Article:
DNB ASA Chief Executive Officer Rune Bjerke said Europe’s decision to impose a levy on Cyprus bank savings will add to the haven appeal of Norway, where deposit insurance is more than double the European Union’s.
“We have one of the most robust banking systems globally and one of the most super-protective regimes towards depositors,” Bjerke said in an interview in Oslo today. “Flight to quality and flight to Norwegian banks will be even more important in the quarters to come.”
Bank depositors in Norway are insured for as much as 2 million kroner ($343,707), or more than double the 100,000 euros ($129,400) EU savers are entitled to. Cypriot lawmakers are due to vote today on how to spread the burden of raising 5.8 billion euros from bank depositors to unlock EU emergency loans. The levy, whose initial structure called for a 6.75 percent tax on deposits under 100,000 euros and 9.9 percent over that amount, has sparked concern among investors about setting a precedent by breaking a taboo against raiding bank accounts.
The EU’s handling of Cyprus’s bailout has reignited the region’s crisis and revived demand for haven assets. Credit derivatives suggest Norway is the world’s safest investment, with credit default swaps on the nation’s debt trading below those of both the U.S. and Germany.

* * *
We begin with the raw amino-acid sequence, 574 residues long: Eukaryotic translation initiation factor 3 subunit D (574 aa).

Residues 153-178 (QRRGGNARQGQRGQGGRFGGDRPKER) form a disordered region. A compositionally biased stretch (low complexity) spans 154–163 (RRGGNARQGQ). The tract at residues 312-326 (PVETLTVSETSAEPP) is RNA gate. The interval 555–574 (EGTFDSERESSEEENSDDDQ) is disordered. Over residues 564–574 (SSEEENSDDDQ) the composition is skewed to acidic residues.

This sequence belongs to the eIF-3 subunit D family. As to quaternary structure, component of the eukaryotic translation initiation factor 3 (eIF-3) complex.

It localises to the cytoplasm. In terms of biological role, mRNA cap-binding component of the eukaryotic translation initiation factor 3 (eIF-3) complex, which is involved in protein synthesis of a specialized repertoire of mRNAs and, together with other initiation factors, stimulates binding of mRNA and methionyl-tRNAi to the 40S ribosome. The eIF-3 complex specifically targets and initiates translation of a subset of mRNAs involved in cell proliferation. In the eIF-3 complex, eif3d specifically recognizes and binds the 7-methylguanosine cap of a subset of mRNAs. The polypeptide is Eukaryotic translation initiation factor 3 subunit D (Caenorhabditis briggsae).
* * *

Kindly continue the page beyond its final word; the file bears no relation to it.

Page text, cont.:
“We have been perceived as a flight to quality economy,” Bjerke said. “That position, of course, will not be slower or less significant after what we have seen in Cyprus.”
Europe’s rescue proposal for Cyprus is likely to hurt bank funding markets across the region, Bjerke said.
“I have a fear that the events in Cyprus will lead to somewhat wider spreads again and somewhat higher volatility,” he said.
Cypriot lawmakers, who meet at 6 p.m. in Nicosia today to debate how to spread the deposit charge among account holders, may shoot down the unprecedented levy, risking the island’s membership in the euro. The “feeling I’m having is that the house is going to reject it because they feel and think it isn’t just and that it’s against the interest of Cyprus,” Cypriot President Nicos Anastasiades told Sweden’s TV4 channel today.
The nation’s banks and stock exchange will remain closed at least until March 21 amid speculation lawmakers may postpone the vote that’s planned for later today. The 5.8 billion-euro raid on bank accounts, intended to cut the cost of a rescue package to 10 billion euros, sparked outrage when Cypriots woke March 16 after marathon talks in Brussels to find bank transfers blocked.
Finance chiefs from the 17-member euro area late yesterday urged Cyprus to spare small-scale savers, while keeping unchanged the size of their demand on account holders. While Cyprus accounts for less than half a percent of the euro area’s economy, the fight over the bank tax risks triggering new turmoil in the financial crisis that began in 2009 in Greece.
“I hope that what we have seen in Cyprus will not lead to a spread effect to other countries when it comes to deposit protection schemes,” Bjerke said. “What has happened in Cyprus is not helpful, put it that way.”